Members of the Canadian Ethnic Media Association (CEMA) had the privilege of receiving a personalized tour conducted by the creative chiefs of the new and stunning glass encased home of the Toronto International Film Festival in downtown Toronto, fondly known as the TIFF Bell Lightbox.
Slideshow by: Zuhair (Kash) Kashmeri; Photos by:
Located at 350 King Street West, just past the Royal Alex, TIFF Bell houses everything from state-of-the-art screening theatres to exhibition halls, a bar and restaurant, meeting areas, everything designed to perfection – after all by some counts this is the world’s No. 1 film festival. Our visit on Feb. 23 was conducted by none other than Noah Cowan, TIFF Bell Lightbox’s Artistic Director, accompanied among others by Jesse Wente, Head of Film Programmes, and Pamela Mollica, Director of Communications. Members were taken through the exhibition that has come to TIFF Bell Lightbox from MOMA in New York, featuring the works of filmmaker Tim Burton – think Batman, Edward Scissorhands, Charlie and the Chocolate Factory, Sweeney Todd and most recently Alice in Wonderful in 3D – as if the story itself isn’t written in 3D!
Cowan pointed to several colour sketches done by Burton for his movies. He would sketch each scene even before the movie was filmed. Viewing some of them brought to memory scenes from movies. This sketching each scene technique, Jesse Wente concurred was something he adopted from the famous Russian director of the early 20th Century, Sergei Eisenstein. (Battleship Potemkin and its Steps of Odessa sequence, the Ivan the Terrible trilogy, etc.) Eisenstein also used the Japanese Kabuki dance method to stylise some of his scenes, such as the battle scenes. Here is how TIFF communications described this exhibit: “…a major exhibition which explores Burton’s creative vision and his artistic development from early significant drawings he made as a teenager to sophisticated renderings used to create characters for his most treasured recent films. Delving deep into Burton’s visual imagination, the exhibition brings together more than 700 items including paintings, drawings, puppets, costumes, storyboards and maquettes drawn from Burton’s personal vault, studio archives and private collections. The exhibition also includes six new sculptural commissions created for The Museum of Modern Art (Balloon Boy, Carousel, Topiary, Three Creatures, Stainboy Diorama and Robot Boy) and one new display window commissioned specifically for TIFF Bell Lightbox.” Tim Burton will run until April 17, 2011. CEMA members were also shown the famous Mary Pickford exhibition. Here is an excerpt from TIFF’s own press release: “The inaugural exhibition in TIFF’s new Canadian Film Gallery, Mary Pickford and the Invention of the Movie Star chronicles the life and career of one of the first and greatest stars of the silent cinema, Canada’s own Mary Pickford. Amassed over a 30-year period by private collector Rob Brooks, this exhibition draws on his extraordinary collection of 1,900 items including photographs, posters, memorabilia, postcards, and products endorsed by Pickford. It illustrates the profound mark she left upon the film world: Pickford was one of the first film stars to use her stardom to cross the threshold from acting into writing, directing, producing and celebrity branding. “The exhibition is complemented by a screening programme that features four of Pickford’s greatest films including her first film as her own producer, Rebecca of Sunnybrook Farm (1917), and her second collaboration with noted director Maurice Tourneur, The (1917). The exhibition at the Canadian Film Gallery runs from January 13 until July 3, 2011 and is curated by Sylvia Frank, Director of TIFF’s Film Reference Library and Special Collections.”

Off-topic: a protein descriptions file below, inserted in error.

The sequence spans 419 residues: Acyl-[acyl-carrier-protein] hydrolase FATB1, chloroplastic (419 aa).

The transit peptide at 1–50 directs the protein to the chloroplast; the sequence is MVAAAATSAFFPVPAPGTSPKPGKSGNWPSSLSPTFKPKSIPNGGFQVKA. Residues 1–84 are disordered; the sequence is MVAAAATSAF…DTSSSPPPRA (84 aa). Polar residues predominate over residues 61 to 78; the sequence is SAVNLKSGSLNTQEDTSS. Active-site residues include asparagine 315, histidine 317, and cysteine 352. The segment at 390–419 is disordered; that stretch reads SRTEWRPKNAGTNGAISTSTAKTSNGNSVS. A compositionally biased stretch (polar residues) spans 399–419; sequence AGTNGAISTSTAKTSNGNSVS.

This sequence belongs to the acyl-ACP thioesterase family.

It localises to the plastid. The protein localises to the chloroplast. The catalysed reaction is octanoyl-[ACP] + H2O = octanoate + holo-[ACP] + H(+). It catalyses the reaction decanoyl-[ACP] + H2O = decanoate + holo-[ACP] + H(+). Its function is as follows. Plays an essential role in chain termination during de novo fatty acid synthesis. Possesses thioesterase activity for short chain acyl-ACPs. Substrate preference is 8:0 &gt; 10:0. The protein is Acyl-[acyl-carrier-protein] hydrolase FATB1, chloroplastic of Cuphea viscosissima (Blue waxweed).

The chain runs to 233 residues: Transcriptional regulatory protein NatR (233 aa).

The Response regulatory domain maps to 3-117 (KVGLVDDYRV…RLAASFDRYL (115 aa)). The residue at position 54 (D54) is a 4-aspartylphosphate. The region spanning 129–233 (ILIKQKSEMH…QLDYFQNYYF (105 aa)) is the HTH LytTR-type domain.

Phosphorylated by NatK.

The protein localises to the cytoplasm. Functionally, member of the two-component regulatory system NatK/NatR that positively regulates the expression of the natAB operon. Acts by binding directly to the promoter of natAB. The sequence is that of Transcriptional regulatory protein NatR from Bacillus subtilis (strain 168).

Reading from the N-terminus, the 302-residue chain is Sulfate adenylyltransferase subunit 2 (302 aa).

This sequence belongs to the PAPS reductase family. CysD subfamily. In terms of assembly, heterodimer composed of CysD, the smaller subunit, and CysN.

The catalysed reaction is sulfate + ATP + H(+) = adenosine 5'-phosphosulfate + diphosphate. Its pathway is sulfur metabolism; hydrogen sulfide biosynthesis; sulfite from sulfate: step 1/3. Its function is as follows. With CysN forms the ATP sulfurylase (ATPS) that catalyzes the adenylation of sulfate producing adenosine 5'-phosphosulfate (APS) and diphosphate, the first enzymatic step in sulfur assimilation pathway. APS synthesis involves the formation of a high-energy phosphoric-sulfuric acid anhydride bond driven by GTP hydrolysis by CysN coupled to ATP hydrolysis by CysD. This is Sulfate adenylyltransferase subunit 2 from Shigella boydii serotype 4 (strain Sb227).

Poor Little Rich Girl Yet another even at TIFF Bell Lightbox is a retrospective called: Fashion, Fascists and F**king: The films of Bernardo Bertolucci. This launched on January 6. If you are a film buff of any serious magnitude, this new TIFF location is for you. A far cry from what began as a 10-day film festival which is now considered a “must” if you want your film to go anywhere! Besides you have a complete reference facility when it comes to world cinema at your fingertips at 350 King Street West in Toronto. For more information check out the festival’s website at http://tiff.net
ALL PHOTOS OF THE CEMA-TIFF TOUR COURTESY OF . TEXT BY ZUHAIR (KASH) KASHMERI, WEBMASTER.